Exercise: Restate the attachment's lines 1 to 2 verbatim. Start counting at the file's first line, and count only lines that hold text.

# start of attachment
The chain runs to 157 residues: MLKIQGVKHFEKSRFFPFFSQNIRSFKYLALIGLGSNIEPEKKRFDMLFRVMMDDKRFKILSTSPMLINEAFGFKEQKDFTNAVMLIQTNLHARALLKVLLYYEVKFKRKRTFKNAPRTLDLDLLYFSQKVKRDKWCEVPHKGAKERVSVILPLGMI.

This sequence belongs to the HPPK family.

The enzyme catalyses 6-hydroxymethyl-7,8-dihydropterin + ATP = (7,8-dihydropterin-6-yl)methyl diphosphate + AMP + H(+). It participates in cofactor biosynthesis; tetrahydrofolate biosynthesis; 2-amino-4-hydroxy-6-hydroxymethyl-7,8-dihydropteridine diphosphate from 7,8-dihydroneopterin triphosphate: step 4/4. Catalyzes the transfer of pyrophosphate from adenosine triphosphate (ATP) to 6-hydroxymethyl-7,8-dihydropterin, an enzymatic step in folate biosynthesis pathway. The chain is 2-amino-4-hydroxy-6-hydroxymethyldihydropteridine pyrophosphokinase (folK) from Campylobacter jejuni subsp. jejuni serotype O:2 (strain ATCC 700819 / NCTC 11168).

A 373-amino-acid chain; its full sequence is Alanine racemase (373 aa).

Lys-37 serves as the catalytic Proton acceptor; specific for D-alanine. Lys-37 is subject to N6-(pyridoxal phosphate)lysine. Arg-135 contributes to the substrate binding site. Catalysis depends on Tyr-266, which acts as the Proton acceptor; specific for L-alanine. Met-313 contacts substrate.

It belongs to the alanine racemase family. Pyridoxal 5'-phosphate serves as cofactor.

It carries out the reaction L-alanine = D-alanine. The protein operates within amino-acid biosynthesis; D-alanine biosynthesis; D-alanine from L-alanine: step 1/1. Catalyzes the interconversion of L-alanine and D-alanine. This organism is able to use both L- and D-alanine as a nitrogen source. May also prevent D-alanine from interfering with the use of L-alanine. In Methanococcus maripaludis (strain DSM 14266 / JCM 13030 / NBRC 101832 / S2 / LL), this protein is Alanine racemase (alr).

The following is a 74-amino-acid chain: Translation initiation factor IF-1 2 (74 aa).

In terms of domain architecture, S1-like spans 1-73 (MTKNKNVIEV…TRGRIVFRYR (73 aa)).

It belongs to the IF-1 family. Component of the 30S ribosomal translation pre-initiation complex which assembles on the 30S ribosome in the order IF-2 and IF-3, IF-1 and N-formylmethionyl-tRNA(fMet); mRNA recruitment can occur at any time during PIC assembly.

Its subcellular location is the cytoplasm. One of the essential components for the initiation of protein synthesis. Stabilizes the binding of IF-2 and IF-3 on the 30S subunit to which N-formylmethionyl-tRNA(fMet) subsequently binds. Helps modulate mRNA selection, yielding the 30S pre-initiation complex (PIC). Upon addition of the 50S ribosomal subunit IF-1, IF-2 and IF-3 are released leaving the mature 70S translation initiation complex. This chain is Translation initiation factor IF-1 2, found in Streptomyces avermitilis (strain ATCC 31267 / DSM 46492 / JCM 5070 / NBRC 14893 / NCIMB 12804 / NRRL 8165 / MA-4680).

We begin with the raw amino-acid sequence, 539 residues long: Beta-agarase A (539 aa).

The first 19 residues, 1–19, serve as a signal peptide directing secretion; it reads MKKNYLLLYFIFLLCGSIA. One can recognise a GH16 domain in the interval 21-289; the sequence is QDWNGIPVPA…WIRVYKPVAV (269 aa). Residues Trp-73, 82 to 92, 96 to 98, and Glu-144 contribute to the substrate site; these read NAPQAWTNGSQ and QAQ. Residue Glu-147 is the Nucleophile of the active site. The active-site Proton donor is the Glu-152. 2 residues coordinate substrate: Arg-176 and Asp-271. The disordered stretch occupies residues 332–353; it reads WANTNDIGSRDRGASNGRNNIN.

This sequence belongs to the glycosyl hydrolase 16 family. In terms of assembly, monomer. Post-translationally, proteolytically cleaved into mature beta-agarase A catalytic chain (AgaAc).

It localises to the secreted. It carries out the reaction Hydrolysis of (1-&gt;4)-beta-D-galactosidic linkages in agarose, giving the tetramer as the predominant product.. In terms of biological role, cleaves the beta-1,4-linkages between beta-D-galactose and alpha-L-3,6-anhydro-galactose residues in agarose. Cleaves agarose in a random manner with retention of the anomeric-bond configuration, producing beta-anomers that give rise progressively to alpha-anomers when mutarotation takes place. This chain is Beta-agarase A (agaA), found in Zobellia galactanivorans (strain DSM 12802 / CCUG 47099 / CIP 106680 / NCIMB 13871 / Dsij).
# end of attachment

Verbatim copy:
The chain runs to 157 residues: MLKIQGVKHFEKSRFFPFFSQNIRSFKYLALIGLGSNIEPEKKRFDMLFRVMMDDKRFKILSTSPMLINEAFGFKEQKDFTNAVMLIQTNLHARALLKVLLYYEVKFKRKRTFKNAPRTLDLDLLYFSQKVKRDKWCEVPHKGAKERVSVILPLGMI.

This sequence belongs to the HPPK family.